30 Feminist Christmas Movies, Ranked

20 of 31

The Polar Express, Image via Warner Bros.

The Polar Express

Billy is a young boy who is beginning to doubt the existence of Santa Claus. On Christmas Eve, a train called The Polar Express pulls up his street, and the conductor asks Billy if he’d like to get on and travel to the North Pole. While initially skeptical, he decides to board the train. En route to the North Pole, Billy encounters many adventures, involving hot chocolate, a hobo, and some new friends. Finally arriving at the North Pole, Billy comes face to face with what he previously did not believe in, and ultimately comes to believe in the magic of Christmas.

The Good

  • The main girl in the movie is a girl of color, and is also credited as “Hero Girl.” That’s a name I can get behind!
  • Hero Girl’s fellow main characters are Billy and Hero Boy. A lot of movies, if they have a token girl, have her there to be explicitly feminine and to be the wet blanket or pull away from the adventure. In this movie, however, Hero Girl is portrayed as being just as adventurous and just as brave as her cohorts. She is the first to travel on top of the train, she rides with Santa’s toys, she even drives the Polar Express! Simultaneously, she shows compassion and real kindness to the people around her. She contains multitudes!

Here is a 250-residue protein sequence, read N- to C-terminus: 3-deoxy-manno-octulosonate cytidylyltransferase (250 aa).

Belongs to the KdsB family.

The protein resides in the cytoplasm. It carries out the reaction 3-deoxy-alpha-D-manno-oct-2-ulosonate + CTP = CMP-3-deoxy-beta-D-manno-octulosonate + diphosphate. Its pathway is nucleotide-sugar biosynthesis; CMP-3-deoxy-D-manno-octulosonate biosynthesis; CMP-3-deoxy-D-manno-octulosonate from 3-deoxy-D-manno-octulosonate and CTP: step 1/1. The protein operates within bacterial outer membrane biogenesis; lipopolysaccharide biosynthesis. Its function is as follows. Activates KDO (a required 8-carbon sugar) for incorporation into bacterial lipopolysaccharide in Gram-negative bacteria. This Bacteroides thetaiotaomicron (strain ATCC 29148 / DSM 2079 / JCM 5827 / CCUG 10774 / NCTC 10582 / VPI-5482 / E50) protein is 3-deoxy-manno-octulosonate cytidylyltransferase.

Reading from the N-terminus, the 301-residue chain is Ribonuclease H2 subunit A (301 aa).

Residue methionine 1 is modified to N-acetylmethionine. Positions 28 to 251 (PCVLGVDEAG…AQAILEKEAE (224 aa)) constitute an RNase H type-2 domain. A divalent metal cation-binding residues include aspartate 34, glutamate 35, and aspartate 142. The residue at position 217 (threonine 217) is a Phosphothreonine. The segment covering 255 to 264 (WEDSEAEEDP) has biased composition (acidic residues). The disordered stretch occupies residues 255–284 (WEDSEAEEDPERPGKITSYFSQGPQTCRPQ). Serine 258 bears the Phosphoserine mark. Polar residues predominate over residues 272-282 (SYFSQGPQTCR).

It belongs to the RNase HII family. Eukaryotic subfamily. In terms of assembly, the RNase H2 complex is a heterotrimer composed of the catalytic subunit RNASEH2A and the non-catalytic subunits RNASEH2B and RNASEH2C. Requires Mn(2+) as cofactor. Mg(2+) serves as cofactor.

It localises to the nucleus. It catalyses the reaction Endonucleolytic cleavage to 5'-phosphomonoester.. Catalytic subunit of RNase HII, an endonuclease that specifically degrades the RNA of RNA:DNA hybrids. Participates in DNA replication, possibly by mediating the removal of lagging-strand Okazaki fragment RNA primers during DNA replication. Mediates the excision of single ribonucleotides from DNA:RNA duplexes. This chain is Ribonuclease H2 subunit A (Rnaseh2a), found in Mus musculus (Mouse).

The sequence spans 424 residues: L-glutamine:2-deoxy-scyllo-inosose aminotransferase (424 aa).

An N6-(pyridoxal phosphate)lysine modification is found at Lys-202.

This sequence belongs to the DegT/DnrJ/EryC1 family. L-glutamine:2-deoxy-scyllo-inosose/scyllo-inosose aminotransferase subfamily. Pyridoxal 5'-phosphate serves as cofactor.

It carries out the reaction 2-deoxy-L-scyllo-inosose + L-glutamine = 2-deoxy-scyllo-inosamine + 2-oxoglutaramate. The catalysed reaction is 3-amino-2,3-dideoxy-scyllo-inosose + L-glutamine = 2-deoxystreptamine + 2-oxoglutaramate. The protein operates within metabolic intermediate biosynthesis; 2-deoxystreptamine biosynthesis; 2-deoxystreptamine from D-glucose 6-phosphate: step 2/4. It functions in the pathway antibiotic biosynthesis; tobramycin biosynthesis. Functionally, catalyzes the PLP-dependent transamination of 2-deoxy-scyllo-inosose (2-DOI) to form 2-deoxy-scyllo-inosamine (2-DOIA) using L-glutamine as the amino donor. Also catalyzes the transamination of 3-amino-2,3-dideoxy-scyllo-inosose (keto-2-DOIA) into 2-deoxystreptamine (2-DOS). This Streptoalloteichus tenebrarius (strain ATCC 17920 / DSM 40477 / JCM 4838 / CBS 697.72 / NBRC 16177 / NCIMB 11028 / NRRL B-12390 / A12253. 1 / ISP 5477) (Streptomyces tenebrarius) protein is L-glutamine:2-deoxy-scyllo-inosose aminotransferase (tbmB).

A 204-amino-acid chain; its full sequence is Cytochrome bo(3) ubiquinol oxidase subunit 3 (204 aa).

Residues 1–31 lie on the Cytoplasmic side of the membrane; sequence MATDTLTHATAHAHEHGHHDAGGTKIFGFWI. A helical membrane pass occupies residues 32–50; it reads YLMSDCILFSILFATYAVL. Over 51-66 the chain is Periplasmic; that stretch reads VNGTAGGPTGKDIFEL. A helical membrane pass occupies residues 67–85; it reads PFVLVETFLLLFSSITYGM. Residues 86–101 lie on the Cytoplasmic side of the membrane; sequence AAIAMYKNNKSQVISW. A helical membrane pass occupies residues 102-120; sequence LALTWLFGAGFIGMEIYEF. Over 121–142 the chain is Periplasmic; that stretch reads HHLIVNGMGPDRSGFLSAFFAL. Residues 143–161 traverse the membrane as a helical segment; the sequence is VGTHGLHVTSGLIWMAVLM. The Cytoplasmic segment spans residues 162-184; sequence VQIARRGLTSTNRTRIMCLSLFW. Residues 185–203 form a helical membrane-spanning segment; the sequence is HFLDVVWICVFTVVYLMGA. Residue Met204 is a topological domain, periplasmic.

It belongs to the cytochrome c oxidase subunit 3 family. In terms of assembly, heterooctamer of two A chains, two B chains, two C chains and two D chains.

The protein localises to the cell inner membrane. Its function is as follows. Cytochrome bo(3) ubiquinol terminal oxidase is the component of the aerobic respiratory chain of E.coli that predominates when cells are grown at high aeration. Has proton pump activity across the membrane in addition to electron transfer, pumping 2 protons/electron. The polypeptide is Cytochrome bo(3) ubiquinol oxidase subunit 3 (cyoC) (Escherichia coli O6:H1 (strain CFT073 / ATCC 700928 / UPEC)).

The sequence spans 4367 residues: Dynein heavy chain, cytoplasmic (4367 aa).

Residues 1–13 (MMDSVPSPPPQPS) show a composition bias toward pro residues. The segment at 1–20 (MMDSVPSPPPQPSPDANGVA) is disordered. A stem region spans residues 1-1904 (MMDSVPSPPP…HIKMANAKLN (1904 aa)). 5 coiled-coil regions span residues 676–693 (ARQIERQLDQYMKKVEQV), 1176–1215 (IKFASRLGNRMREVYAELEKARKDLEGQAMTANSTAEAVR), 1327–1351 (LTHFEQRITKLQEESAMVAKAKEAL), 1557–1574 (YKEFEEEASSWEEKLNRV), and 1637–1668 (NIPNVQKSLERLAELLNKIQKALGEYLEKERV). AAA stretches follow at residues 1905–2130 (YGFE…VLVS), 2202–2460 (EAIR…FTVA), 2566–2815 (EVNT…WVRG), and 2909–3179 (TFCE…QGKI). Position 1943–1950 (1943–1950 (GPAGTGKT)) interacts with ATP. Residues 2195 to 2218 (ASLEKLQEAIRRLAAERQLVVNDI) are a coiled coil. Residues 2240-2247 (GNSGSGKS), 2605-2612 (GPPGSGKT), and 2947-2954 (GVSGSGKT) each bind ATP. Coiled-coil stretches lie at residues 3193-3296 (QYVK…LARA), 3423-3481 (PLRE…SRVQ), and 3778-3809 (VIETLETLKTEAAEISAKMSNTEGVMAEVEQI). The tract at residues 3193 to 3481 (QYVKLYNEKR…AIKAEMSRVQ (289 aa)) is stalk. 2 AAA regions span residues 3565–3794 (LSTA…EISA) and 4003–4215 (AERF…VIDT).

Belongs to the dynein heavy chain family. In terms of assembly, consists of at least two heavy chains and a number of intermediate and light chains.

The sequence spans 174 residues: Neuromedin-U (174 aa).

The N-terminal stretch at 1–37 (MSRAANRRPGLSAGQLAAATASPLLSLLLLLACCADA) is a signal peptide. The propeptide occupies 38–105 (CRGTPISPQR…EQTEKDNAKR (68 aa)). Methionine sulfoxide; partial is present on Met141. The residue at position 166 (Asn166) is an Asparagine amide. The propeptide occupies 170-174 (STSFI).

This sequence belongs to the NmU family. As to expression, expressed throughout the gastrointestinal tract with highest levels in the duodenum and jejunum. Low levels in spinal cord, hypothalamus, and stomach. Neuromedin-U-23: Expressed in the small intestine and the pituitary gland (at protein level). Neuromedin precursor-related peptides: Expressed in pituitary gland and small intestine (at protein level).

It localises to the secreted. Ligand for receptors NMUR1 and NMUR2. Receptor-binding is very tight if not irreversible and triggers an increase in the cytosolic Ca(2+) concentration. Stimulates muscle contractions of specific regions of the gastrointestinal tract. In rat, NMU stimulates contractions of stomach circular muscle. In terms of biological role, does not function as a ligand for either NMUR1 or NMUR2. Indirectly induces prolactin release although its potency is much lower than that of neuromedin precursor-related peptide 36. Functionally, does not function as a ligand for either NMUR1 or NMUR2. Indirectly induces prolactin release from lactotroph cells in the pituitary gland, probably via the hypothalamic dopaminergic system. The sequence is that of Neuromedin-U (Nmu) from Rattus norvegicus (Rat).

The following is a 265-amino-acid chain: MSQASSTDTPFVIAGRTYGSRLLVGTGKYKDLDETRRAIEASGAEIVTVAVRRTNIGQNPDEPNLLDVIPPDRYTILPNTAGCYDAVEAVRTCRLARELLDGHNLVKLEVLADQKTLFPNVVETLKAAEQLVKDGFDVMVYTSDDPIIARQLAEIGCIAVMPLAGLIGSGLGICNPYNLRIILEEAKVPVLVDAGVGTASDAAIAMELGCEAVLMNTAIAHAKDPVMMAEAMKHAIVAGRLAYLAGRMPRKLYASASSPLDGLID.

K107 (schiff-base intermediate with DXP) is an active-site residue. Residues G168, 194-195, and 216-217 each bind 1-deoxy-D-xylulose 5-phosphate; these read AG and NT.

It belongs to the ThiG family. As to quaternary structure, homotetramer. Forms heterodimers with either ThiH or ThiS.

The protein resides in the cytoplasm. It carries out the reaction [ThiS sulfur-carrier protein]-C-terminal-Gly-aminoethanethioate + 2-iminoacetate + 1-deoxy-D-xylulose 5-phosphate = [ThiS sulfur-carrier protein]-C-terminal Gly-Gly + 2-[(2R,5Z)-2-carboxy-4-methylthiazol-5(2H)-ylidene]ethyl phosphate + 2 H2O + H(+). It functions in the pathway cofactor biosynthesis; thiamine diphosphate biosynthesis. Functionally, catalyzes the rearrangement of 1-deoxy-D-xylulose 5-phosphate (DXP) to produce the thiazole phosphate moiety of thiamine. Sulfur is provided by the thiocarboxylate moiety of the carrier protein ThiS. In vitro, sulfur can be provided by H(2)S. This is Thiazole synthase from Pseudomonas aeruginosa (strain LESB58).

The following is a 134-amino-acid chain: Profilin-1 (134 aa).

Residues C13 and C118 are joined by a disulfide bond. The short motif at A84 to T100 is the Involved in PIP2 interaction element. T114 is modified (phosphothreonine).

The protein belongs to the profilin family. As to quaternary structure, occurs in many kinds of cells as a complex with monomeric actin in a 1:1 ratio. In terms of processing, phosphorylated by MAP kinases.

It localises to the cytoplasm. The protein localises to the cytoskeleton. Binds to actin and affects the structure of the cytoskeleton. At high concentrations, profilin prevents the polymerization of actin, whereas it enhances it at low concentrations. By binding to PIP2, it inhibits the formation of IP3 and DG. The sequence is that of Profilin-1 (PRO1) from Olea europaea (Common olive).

The Bad

  • There is only one girl that is featured at all in the movie. Only one girl means no Bechdel test pass and no women-helping-women sisterhood. Frowny face.

The Ugly

  • Why are none of these movies about little girls? It’s not the fault of this movie in particular. But of the movies on this list that prominently feature kids, ten are about precocious, thoughtful, and mischievous boys, and three are about sweet, demure girls. I want a Hero Girl sequel.